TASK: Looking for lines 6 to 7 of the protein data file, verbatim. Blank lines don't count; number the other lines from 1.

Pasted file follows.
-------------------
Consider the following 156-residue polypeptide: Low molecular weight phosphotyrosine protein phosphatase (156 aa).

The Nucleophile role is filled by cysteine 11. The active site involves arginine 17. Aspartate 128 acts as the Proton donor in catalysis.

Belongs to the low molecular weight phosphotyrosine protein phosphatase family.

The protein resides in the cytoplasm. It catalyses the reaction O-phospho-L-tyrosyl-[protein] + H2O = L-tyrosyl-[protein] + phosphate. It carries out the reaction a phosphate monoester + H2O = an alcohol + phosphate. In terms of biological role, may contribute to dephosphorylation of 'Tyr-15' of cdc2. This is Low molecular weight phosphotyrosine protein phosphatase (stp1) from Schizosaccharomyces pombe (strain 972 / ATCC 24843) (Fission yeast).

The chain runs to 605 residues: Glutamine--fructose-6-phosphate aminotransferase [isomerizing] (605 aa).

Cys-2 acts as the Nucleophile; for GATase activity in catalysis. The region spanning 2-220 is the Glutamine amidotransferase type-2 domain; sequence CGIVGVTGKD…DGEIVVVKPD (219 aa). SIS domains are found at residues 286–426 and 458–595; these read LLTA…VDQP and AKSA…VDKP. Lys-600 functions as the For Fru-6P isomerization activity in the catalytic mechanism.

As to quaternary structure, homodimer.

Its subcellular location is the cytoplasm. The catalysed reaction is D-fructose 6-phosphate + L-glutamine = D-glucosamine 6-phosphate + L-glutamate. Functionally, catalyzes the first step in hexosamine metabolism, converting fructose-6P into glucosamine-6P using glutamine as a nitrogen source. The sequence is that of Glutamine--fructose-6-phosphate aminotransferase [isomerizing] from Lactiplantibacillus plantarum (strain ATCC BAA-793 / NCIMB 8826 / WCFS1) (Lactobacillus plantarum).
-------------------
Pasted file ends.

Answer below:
Cys-2 acts as the Nucleophile; for GATase activity in catalysis. The region spanning 2-220 is the Glutamine amidotransferase type-2 domain; sequence CGIVGVTGKD…DGEIVVVKPD (219 aa). SIS domains are found at residues 286–426 and 458–595; these read LLTA…VDQP and AKSA…VDKP. Lys-600 functions as the For Fru-6P isomerization activity in the catalytic mechanism.

As to quaternary structure, homodimer.